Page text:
Swing: A Beginners Guide


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And you'll be in good company: there's a nationwide push for recreational golfers of all levels to be playing courses from shorter distances. Keep up the pace: Most golf courses ask that you finish 18 holes in four-and-a-half hours, but you can do better than that. One way to maintain a decent pace is to limit yourself to a certain number of strokes per hole.

We suggest a maximum of seven strokes per hole. As a beginning golfer, there's nothing wrong with picking up your ball if you're holding your playing partners up. Trust us, they'll appreciate it. You've been invited out for a round of golf by a friend or a family member or gulp maybe even your boss.

You're excited, but you're also petrified you might embarrass yourself because you're not quite sure of the protocol either on or off the course. Golf etiquette may seem complicated, and in truth, there's plenty you'll learn the more you play.

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But if you start with the following five points, you'll be fine. And remember, if you're still not sure of something, there's nothing wrong with asking. Don't lag behind: The easiest way to endear yourself to playing partners has nothing to do with how well you play, but rather, how fast. That doesn't mean you have to rush your shots or run to your ball. It simply means you should take just one or two practice swings and be ready to hit when it's your turn. That still leaves plenty of time to chat between shots but never when someone is getting ready to hit.

Additionally, on the green if it is a casual round of golf, very short putts roughly two feet or less are generally "given. A good way to monitor your pace of play is to always remain a half hole behind the group in front of you. Wait your turn: If all golfers hit at the same time, it would be mass confusion, so knowing when to go is important. Traditionally, the person who had the best score on the previous hole has "the honor" and tees off first and so on. From there, the general rule is the person furthest from the hole -- or "away" -- hits next.

Bear in mind, however, that your group might decide it wants to play "ready golf," which means anyone who is ready to hit can go. Once you're on the green, another consideration is the flagstick. If you're the closest to the hole, you're in charge of removing the flagstick if everyone says they can see the cup clearly, tending the flagstick which means pulling it from the hole as a putt tracks closer to the hole if they can't, then putting the flagstick back in the hole when your group leaves the green. Don't kill anyone. Yell "Fore! Shouting "Fore! A couple of things to know about using this term: First, don't wait.

The moment you realize a ball has even a remote chance of hitting another person, shout it out. Using the term at anything less than full voice is a disservice. It is a warning to other golfers.

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Also helpful is to yell the direction the ball is headed in, as in "Fore right! There is no harm in yelling "Fore! Take care of the course: It's hard work to make a golf course look as good as it does. Do your part to take care of it. For starters, if you're in a golf cart, find out if it is OK to take the carts on the grass or if they must remain on the cart path. Either way, never drive the cart near the putting green.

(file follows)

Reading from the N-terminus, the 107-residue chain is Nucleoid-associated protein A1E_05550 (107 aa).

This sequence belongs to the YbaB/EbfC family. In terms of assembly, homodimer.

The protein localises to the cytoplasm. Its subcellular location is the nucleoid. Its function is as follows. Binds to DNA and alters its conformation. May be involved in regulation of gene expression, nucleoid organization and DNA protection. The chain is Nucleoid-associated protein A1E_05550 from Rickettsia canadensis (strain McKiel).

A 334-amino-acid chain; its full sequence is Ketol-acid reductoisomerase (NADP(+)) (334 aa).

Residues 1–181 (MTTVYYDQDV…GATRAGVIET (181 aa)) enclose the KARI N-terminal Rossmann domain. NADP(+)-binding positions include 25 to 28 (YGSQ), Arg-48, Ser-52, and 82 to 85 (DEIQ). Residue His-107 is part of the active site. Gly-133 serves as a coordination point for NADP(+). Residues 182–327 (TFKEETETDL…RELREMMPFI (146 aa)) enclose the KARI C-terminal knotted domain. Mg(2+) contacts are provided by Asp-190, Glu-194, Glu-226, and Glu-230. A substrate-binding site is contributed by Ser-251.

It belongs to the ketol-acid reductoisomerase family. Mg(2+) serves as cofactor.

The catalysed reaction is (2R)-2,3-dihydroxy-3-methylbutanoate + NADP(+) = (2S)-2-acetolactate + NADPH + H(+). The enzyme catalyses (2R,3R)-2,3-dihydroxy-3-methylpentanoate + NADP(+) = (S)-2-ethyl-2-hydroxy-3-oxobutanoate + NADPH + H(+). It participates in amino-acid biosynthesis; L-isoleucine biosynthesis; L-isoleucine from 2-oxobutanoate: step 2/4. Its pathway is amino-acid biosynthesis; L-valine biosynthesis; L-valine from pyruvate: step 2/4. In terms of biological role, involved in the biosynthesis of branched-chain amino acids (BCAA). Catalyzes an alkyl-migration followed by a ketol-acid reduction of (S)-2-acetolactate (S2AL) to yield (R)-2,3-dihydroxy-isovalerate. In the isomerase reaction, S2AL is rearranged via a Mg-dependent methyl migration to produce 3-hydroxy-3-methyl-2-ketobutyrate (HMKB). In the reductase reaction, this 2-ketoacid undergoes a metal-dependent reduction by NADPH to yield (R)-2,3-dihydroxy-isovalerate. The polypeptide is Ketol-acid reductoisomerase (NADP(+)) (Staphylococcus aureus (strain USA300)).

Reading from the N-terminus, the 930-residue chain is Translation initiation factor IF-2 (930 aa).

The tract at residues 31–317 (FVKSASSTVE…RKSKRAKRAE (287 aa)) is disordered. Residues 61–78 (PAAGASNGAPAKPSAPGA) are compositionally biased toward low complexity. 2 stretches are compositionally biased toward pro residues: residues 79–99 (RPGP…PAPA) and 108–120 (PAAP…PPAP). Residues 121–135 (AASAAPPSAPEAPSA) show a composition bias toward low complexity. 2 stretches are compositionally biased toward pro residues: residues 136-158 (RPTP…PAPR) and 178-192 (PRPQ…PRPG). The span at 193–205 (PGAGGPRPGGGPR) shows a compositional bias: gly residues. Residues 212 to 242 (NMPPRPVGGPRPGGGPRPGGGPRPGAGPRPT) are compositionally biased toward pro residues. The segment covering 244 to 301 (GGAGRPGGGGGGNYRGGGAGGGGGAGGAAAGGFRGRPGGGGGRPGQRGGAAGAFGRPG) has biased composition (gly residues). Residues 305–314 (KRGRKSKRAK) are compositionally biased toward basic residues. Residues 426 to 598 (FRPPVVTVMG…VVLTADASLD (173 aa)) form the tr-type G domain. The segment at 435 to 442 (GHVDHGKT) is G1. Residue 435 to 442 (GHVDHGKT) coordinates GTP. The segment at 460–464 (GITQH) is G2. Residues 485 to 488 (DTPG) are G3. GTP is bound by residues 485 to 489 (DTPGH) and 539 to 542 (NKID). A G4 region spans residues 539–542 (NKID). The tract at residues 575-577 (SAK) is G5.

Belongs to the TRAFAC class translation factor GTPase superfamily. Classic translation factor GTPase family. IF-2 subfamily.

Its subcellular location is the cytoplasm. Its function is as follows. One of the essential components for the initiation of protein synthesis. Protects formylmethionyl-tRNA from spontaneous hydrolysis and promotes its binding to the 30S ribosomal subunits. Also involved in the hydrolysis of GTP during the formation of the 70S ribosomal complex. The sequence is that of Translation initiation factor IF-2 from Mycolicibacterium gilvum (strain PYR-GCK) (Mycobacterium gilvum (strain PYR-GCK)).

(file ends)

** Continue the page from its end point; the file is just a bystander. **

On the course, if you take a divot a piece of turf when hitting a shot , you should either replace it by carefully placing it in the spot and then firmly pressing down on it with your foot, or filling the hole with some seed mix. Shots hit to the green often leave a ball mark. If you don't know how to properly fix them, ask one of your playing partners to show you.

And make sure you rake the bunker after you hit out of one. The sand is daunting enough without having to contend with someone's footprint. Know where to stand: Golf may seem like a genteel sport, but keep in mind it is played with blunt objects. If golfers seem obsessive about where people are standing, it's because they don't want anyone to get hurt. They also don't want anything interfering with their concentration on a shot. A good rule of thumb is to stand to the side and slightly behind the ball several yards away. If a player is in a bunker, stay alert and stand well off to the side.

Those shots come out fast and can go anywhere. On the green, try to stay out of the line of sight of the person putting. Further, when walking on the green be aware of the line from other player's balls and the hole and don't step in those lines. Yes, it's true, the Rules of Golf is pages long and understanding many of the game's 34 rules is important.

But don't worry. Most golfers, including those guys who turned their noses up at playing with a newcomer like you, have very little knowledge of how to play the game correctly. You'd be surprised by how many golfers just make rules up as they go , so don't fret if you're not sure about what's OK and what's a violation. Just remember these key points and you'll do fine for now.

Don't move your ball: Unless you're on a putting green, don't move your ball under any circumstance. Play it as it lies unless it's interfered with by an obstruction think man-made object -- yardage marker, beer can, etc. And if you're not sure what an obstruction is, ask the head pro or an experienced golfer.